This probably disqualifies me for a job on NPR, but like Juan Williams, I’m sometimes guilty of making snap judgments about people based on their clothing. Take Yankees fans. Please.
Sometimes it’s hard not to jump to conclusions about a franchise’s supporters. Of course, not all pinstripe-wearing Yankees fans are obnoxious. Probably.
But fans of extremely successful sports teams – like the Yankees – seem to have this in common: If their team beats your team they rub it in; if your team beats their team they say it doesn’t matter because they have 1,500 championship rings.
When I first became interested in baseball, back in the early 1960s, the Senators had just moved to Minnesota and become the Twins. Like most of the kids in my hometown, I was immediately hooked on baseball and the new franchise. Root, root, rooting for the home team wasn’t just a matter of loyalty, in my opinion, it was a sacrament.
Then I met Bud Sterling. Bud was a Yankees fan. A traitor to the hometown boys and those nice Cuban players Calvin Griffith signed. Bud wasn’t a transplant from the East Coast or anything like that, he just liked the Yankees because they had a lineup of powerhouse stars and a whole bunch of pennants and World Series rings.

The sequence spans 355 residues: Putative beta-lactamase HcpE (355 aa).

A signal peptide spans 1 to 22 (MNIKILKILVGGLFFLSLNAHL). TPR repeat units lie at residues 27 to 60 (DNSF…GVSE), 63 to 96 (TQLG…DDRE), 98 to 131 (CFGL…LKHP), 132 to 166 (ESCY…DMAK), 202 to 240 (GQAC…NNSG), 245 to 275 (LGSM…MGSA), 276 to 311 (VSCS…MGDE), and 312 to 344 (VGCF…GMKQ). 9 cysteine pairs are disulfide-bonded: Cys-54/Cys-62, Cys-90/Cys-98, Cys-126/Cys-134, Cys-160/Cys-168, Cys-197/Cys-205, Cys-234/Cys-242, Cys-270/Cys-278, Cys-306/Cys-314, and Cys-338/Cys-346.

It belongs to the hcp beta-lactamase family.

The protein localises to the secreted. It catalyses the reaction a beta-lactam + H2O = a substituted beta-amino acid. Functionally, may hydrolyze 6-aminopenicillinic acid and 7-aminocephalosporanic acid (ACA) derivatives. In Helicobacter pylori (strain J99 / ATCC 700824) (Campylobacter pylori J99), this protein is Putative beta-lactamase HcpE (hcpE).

I liked some of the Yankees’ players well enough. I went to grade school with Roger Maris’ niece, which was a pretty close brush with fame for that time and place. I admired Mickey Mantle’s skills and well-remember the time I saw him hit two towering home runs during a July 4 doubleheader at the old Metropolitan Stadium. I remember it so well, in fact, that I wonder if it actually happened.
I like some of the Yankees players today, too. It’s hard not to like Derek Jeter and I respect the skills of Mariano Rivera, Robinson Cano and several of the other guys on the team. I’d like them better if they played for the Twins or Diamondbacks, of course. After all, as Jerry Seinfeld observed, being an American sports fan actually means you’re rooting for that team’s clothes.
I sometimes make exceptions for the Yankees, the Lakers and a couple of the Vikings’ football rivals, but in general I prefer to root for my teams rather than against someone else’s. Sometimes, though, the distinction isn’t that clear. At a Diamondbacks-Yankees game a couple of years ago my son and I sat a few rows in front of woman who obviously had consumed a few frosty beverages. Every time the Yankees captain came to the plate, made a play or had the audacity to appear on the field she loudly yelled, “Jeter sucks ass!” at the top of her lungs. This went on for a number of innings before she finally yelled out, “Hey … why am I the only one cheering for the Diamondbacks?”
Yup … sometimes it’s a pretty fine line.